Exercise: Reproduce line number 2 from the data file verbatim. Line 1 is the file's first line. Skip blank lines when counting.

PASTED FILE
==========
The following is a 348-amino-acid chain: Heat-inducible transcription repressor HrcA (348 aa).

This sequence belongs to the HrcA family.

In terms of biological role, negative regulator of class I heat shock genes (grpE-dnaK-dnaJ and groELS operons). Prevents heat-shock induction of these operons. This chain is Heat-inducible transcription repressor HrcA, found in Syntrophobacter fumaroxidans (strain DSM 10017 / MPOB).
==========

This sequence belongs to the HrcA family.